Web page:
Why Mobile Job Adverts are Falling at the First Hurdle
by Laurie PaduaHead of Technology and Operations Consulting 5th May 2016
It’s fair to say that most organisations have perfected the art of job advertising on mobile devices. Indeed, it’s now easier for candidates to find a potential new career option while on the go than it has ever been. However, there is, in my opinion, a fundamental gap which has been overlooked when it comes to mobile recruitment: the process of actually applying for a role.
According to data from marketing consultancy, Kelton Global, 70 per cent of active candidates want to apply for roles via mobile. More worryingly still, Glassdoor recently reported that one in four would not apply for a job if a company’s career site was not mobile optimised. While most candidates can easily find the role they are looking for via mobile, mainly due to the investment many organisations have put into the job advertising mobile experience, very few businesses have focused their attention now on the next stage of the process and optimised their mobile site to encourage applications.
If you consider what is involved in an application – submitting a CV document in word format and filling out lengthy forms, for example – completing this through a mobile device isn’t feasible. After all, how many of us actually have a copy of our CVs stored on our device? But given that such a huge number of individuals use this platform to research a job – with statistics from Glassdoor suggesting that one in ten use mobile devices for this – organisations could potentially be losing a huge number of applicants by forcing them to log on to a different device to complete the next stage.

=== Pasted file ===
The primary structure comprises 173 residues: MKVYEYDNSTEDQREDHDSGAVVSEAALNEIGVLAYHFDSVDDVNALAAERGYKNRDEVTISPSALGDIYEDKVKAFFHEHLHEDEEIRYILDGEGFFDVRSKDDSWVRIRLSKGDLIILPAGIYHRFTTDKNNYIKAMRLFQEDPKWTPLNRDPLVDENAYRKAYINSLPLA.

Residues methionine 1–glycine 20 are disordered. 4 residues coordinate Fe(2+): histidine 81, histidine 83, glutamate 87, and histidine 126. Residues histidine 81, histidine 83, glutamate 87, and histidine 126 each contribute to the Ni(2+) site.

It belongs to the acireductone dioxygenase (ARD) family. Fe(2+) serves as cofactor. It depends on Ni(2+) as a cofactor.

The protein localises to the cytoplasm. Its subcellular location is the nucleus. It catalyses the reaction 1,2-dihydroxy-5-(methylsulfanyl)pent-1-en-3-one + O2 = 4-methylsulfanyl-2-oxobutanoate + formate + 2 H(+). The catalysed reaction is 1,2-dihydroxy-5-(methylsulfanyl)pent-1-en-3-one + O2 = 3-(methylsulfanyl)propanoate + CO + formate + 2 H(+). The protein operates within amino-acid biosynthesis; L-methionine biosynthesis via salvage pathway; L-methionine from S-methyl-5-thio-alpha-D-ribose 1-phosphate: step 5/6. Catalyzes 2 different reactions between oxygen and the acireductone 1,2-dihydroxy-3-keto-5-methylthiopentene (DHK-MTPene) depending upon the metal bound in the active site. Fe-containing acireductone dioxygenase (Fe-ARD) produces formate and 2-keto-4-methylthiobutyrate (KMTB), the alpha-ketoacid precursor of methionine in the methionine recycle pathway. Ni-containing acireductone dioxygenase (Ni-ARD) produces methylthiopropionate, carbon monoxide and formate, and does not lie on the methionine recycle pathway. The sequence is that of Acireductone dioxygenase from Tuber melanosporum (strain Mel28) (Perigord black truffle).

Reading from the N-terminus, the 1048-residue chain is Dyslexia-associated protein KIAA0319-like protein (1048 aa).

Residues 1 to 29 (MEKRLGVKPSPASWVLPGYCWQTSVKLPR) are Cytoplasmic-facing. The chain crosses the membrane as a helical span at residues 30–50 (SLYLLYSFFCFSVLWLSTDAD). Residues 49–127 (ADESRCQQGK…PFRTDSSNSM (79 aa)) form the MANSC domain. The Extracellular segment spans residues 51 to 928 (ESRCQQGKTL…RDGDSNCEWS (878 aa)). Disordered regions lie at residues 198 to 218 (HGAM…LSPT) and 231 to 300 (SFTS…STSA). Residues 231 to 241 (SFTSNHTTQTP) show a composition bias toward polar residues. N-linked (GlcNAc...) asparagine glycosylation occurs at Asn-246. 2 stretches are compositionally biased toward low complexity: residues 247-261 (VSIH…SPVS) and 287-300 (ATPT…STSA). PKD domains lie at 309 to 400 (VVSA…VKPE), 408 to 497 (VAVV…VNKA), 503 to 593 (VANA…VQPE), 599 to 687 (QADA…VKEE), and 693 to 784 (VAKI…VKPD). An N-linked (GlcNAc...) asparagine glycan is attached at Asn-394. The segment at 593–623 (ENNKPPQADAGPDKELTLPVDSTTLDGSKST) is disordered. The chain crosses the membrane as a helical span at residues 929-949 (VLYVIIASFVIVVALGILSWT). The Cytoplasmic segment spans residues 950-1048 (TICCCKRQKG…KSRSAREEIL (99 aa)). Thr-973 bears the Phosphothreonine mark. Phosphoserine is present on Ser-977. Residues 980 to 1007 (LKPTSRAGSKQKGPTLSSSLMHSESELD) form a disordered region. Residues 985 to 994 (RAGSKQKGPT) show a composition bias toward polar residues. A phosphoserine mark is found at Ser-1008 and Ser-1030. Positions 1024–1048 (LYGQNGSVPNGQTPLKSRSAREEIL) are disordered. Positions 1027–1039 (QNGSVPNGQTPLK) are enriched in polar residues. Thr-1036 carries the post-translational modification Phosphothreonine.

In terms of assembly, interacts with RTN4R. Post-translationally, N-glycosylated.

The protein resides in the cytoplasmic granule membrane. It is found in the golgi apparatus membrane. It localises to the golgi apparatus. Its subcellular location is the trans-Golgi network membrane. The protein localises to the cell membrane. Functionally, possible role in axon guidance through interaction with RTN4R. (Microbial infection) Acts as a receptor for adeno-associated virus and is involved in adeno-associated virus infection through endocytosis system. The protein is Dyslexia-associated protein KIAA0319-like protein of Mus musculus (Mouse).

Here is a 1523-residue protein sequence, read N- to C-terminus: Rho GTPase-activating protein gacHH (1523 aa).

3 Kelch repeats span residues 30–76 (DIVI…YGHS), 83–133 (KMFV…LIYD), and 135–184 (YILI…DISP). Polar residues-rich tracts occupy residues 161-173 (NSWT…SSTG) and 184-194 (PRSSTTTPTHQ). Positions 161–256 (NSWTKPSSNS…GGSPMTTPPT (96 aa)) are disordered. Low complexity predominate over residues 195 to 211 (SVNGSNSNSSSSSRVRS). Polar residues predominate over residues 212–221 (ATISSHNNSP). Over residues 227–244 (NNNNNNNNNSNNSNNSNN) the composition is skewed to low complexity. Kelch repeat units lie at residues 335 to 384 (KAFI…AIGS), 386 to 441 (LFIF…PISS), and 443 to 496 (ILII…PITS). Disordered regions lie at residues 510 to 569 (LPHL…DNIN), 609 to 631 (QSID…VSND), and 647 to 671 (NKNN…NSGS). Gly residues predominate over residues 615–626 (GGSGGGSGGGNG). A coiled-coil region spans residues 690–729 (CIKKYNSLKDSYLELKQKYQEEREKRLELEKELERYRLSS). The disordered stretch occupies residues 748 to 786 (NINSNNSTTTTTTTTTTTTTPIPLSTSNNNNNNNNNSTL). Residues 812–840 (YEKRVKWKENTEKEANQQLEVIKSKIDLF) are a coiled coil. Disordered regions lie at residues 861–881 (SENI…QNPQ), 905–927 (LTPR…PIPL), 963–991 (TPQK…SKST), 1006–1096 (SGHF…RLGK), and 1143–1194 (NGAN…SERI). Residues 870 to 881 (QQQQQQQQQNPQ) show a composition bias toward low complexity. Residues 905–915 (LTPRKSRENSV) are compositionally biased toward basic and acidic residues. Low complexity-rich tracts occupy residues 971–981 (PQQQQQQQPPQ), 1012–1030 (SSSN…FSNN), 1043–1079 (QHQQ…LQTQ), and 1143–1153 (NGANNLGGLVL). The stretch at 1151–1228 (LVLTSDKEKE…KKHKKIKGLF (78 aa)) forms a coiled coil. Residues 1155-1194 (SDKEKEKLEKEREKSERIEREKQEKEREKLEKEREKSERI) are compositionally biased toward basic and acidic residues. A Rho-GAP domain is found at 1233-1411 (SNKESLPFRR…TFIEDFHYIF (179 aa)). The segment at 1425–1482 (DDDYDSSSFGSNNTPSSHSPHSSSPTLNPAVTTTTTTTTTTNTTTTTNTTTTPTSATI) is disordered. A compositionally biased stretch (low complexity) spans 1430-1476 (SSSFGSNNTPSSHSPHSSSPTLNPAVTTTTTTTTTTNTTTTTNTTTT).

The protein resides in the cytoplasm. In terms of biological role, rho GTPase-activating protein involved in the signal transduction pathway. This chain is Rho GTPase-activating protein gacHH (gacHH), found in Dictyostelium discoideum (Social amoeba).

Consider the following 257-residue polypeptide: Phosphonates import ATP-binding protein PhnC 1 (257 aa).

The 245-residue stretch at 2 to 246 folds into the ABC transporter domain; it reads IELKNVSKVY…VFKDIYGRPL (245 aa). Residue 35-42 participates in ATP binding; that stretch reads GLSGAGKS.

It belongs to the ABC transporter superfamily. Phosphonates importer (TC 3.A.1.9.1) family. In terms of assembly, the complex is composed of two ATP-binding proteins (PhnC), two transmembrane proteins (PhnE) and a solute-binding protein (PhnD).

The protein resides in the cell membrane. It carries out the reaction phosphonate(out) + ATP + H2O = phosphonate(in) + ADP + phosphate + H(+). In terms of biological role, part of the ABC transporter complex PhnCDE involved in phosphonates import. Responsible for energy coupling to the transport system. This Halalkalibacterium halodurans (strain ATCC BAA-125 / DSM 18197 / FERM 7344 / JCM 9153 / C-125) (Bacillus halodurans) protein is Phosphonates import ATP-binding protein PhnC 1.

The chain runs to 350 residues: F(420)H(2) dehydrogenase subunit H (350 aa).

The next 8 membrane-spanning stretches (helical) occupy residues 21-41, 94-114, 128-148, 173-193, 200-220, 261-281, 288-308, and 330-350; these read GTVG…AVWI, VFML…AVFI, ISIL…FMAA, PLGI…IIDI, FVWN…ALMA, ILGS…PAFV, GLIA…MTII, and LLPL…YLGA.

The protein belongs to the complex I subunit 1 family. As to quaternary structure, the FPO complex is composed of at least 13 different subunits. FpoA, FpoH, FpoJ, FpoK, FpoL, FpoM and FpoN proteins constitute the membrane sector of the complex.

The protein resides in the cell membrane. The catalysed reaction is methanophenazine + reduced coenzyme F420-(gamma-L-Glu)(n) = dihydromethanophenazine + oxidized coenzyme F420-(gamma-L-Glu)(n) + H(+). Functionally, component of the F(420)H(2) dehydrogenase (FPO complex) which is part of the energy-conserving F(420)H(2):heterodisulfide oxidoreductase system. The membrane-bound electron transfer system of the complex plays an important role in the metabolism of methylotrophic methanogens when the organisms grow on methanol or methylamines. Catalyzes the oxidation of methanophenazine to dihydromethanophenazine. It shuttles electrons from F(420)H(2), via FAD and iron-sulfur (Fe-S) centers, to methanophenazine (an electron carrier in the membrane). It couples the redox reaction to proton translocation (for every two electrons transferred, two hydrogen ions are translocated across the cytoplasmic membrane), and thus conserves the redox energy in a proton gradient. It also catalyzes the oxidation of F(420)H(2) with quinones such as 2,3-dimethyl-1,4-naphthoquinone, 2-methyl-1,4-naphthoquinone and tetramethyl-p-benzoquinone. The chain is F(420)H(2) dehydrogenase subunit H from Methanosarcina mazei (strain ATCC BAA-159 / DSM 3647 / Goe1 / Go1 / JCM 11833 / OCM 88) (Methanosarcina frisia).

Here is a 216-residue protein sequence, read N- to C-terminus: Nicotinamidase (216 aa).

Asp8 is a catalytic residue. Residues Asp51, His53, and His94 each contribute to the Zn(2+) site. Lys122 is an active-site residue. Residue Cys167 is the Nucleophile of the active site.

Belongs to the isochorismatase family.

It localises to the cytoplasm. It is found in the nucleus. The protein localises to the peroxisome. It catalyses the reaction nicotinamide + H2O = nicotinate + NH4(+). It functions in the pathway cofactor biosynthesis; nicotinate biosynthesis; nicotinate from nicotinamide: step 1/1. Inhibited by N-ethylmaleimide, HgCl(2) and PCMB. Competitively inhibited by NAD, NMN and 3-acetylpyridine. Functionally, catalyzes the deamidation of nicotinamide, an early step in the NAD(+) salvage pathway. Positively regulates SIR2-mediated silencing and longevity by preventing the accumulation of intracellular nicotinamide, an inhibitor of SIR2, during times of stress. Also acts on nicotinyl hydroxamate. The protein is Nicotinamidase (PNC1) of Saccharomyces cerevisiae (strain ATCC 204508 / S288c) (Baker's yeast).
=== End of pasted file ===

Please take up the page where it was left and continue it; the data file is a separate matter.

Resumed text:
Consider as well what the motivations are behind individuals using mobile devices in their job hunt. Many of us have access to a desktop computer or laptop through our current employer, but we’re unlikely to apply for a job while at work. And not everyone has a laptop or equivalent at home that they can use, given how smartphones have replaced the necessity to have one. By failing to introduce an application process designed specifically for mobile, organisations are potentially alienating a significant proportion of the talent pool at a crucial stage in the recruitment process.
The exact reason why more organisations have not invested in greater mobile optimisation is not crystal clear –but what is certain is that if a business wants to remain competitive in its talent attraction it will need to integrate mobile-apply in its recruitment processes. And this can be relatively simple to achieve.
Small changes in the user experience can make a big difference, having simple tick boxes and scrolling choices on a page or the option to submit Google Documents, for example, can make the mobile journey easier. Any good Applicant Tracking System (ATS) will also have the ability to integrate mobile applications. The problem is that many hiring managers may be unaware of the functionality that already exists within their systems, nor do they have the time to find out more about their options.
Consider as well how social media can tie into the mobile application process. The majority of professionals in the UK have a LinkedIn profile that, in most cases, contains the same information as their CV. Why not enable individuals to use their LinkedIn profile to apply for, or at least register their interest in, a job?
Investing in the development of an effective candidate mobile experience is a great step in a world where everyone is seeking information on the go. But we now need to see more companies dedicating resources to making the application stage mobile friendly, otherwise this initial investment could simply go to waste.
Laurie will be sharing her insights and expertise at Alexander Mann Solutions' Catalyst 2016 event in London on Monday 16th May.